John Day Thompson

Photo:Primitive Methodist Magazine 1909

Primitive Methodist Magazine 1909

Photo:Primitive Methodist Magazine 1909

Primitive Methodist Magazine 1909

1849-1919

By Geoff Dickinson

Early years

John was born in 1849 at South Shields, Co Durham to parents Alexander Thompson and Sarah Ann Day. Alexander was a labourer. John’s grandfather was Rev John Day. John was baptised on 24 June 1849.

Prior to entering the ministry, John was apprenticed to a firm of analytical chemists.

Ministry

John was the subject of the Connexion’s one case of heresy, brought before the 1896 Conference, held at Burnley, Lancashire. Whilst in Adelaide, John gave an address in 1894 on ‘The Simple Gospel’ in which he attacked the view that it was the duty of ministers to proclaim ‘the Simple Gospel and leave on one side critical questions’ and what came to be called ‘the Social Gospel’. This view was attacked as a deviation from Methodist Doctrine. The main opponents were two former principals of the Manchester Theological Institute, James Macpherson and Joseph Wood. When Conference was asked to adjudicate on the matter, an overwhelming majority resolved that no action be taken on the matter. This case represented a watershed in the transition from early Primitive Methodist evangelism based on the inerrancy of the Scriptures and the cultural revolution in the attitude to biblical interpretation that followed the appointment of Arthur Peake as tutor to the Manchester Theological Institute in 1892.

John served as Secretary of Conference in 1903. He was General Committee Secretary from 1909 to 1914. He also served as a member of the Student’s and Probationer’s Examining Committees. John became President of Conference in 1915.

John was essentially a preacher, and, unlike some who find themselves hard pressed to get ready for the pulpit, he was often so filled with his message that he found himself longing for the opportunity of delivering it, and his congregations were just as eager to hear him. There was in his style an earnestness and a freedom that made his preaching very attractive.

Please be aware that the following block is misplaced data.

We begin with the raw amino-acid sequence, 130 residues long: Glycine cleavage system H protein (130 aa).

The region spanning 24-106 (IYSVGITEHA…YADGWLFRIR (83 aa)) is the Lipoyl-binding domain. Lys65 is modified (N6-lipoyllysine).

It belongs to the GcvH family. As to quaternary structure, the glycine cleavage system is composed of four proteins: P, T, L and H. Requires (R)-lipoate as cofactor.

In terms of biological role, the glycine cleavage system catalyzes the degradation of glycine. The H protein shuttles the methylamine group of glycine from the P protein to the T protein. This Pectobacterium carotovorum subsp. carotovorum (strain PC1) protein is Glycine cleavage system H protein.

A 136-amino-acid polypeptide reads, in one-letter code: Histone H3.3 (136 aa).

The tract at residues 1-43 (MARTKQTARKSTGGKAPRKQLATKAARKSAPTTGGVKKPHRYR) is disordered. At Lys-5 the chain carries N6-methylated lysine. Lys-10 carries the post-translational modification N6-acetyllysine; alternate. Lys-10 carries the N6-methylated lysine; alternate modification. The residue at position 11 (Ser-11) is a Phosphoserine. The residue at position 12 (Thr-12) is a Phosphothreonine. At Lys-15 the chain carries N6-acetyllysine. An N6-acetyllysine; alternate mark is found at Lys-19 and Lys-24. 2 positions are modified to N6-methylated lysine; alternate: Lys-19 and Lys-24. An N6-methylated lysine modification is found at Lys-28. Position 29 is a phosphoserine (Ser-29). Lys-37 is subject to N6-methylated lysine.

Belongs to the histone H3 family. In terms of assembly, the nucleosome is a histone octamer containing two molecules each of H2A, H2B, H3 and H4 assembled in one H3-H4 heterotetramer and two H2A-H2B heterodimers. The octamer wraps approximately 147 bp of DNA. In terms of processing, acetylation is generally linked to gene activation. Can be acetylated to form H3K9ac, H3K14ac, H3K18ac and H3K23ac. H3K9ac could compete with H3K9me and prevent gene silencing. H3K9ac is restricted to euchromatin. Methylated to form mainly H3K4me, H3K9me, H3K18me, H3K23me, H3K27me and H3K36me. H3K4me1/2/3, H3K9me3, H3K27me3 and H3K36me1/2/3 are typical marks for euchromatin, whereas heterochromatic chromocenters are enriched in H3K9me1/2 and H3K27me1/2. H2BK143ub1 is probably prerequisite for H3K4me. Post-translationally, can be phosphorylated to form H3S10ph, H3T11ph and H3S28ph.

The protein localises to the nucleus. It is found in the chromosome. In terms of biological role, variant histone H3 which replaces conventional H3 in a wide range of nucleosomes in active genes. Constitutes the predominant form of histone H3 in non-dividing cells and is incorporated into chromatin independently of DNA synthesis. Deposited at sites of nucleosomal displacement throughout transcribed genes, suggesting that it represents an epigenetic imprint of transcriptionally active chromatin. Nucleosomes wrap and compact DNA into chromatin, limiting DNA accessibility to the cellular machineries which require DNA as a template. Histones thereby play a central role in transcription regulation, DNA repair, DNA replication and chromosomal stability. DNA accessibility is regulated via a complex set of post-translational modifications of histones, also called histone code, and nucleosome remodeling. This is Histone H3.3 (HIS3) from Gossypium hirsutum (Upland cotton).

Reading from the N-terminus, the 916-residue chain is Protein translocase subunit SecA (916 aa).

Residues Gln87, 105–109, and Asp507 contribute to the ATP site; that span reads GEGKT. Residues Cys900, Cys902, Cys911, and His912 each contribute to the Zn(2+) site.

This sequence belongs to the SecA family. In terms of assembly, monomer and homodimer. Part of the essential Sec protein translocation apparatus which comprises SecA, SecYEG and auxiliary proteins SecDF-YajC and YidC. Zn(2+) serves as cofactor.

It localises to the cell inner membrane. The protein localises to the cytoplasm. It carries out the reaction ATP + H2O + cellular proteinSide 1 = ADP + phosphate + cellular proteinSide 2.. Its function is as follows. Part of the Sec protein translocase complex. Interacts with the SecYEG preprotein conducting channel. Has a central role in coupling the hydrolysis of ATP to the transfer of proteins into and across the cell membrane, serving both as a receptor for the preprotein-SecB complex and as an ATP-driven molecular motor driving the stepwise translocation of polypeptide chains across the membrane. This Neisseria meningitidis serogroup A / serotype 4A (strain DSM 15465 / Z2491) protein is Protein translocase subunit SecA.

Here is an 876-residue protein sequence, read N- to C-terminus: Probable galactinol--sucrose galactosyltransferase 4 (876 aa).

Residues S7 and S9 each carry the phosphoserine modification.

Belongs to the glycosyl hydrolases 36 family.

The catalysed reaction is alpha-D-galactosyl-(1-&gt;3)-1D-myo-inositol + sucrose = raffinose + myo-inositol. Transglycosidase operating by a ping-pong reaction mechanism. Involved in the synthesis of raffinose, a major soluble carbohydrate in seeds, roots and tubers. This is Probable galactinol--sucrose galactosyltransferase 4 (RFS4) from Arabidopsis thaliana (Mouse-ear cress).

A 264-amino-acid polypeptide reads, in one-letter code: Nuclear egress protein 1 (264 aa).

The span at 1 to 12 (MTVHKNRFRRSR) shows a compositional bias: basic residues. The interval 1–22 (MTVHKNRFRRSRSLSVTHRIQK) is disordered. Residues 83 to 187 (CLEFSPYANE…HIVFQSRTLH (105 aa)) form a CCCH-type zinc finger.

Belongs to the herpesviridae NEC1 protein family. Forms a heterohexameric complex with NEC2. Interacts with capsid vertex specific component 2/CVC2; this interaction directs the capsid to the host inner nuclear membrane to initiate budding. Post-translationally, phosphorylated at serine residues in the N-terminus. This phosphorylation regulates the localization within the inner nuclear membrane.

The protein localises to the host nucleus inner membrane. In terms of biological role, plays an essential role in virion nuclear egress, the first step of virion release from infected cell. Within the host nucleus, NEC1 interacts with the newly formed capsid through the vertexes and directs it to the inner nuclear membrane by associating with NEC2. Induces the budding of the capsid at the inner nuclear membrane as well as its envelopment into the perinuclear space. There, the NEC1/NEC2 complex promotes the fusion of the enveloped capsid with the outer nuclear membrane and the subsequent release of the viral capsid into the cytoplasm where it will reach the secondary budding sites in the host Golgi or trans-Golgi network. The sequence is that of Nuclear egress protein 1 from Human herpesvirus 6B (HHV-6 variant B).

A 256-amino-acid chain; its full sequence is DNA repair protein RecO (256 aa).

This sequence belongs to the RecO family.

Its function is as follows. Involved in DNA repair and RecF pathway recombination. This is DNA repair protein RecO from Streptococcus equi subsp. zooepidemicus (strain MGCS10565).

In the period leading up to his death, John was editor of the Holborn Review.

Literature

John authored the following.

The doctrine of immortality: its essence, relativity, and present-day aspects , 1908 (Hartley Lecture, 1907)

The church that found itself: the story of our centenary commemoration, 1907-1911 , 1911

The miraculous river: the story of our church for young people

Family

John married Sarah Large (1848-1898) in the summer of 1875 at Melton Mowbray, Leicestershire. Census returns identify three children.

  • Thomas Alexander (1876-1932) - a PM Minister
  • John Harold (b1878) - an electrical engineer (1911)
  • Archibald James (1883-1892)

John married Kathleen Mary Elizabeth MacMahon (b abt1864) in the summer of 1900 at Liverpool, Lancashire.

John died in 14 April 1919 at Ambleside, Westmorland.

Circuits

  • Sunderland
  • 1871 Whitehaven
  • 1875 Sunderland
  • 1878 S Shields
  • 1883 Stockton
  • 1888 Harrogate
  • 1892 N Adelaide
  • 1898 Liverpool V
  • 1903 Blackpool
  • 1909 Camden Town
  • 1914 Cambridge
  • 1917 Harrogate
  • 1918 Ambleside (S)

References

Primitive Methodist Magazine 1909/339; 1916/2; 1919/481

PM Minutes 1919/289

R Newman Wycherley, The Pageantry of Methodist Union, 1932, p177

B A Barber, A Methodist Pageant, 1932, p244

K Lysons, A Little Primitive, 2001, p140

W Leary , Directory of Primitive Methodist Ministers and their Circuits , 1990

Census Returns and Births, Marriages & Deaths Registers

 

This page was added by Geoff Dickinson on 12/03/2014.
Comments about this page

An account of the heresy case can be found in The Primitive Methodist Magazine, 1896.

By Jill Barber
On 20/07/2016

J D Thompson figures largely in the 2017 book "Change and Decay: Primitive Methodism from late Victorian times till World War 1", which explores his role and influence in bringing about significant changes in the denomination.

 

By David Young
On 02/12/2017

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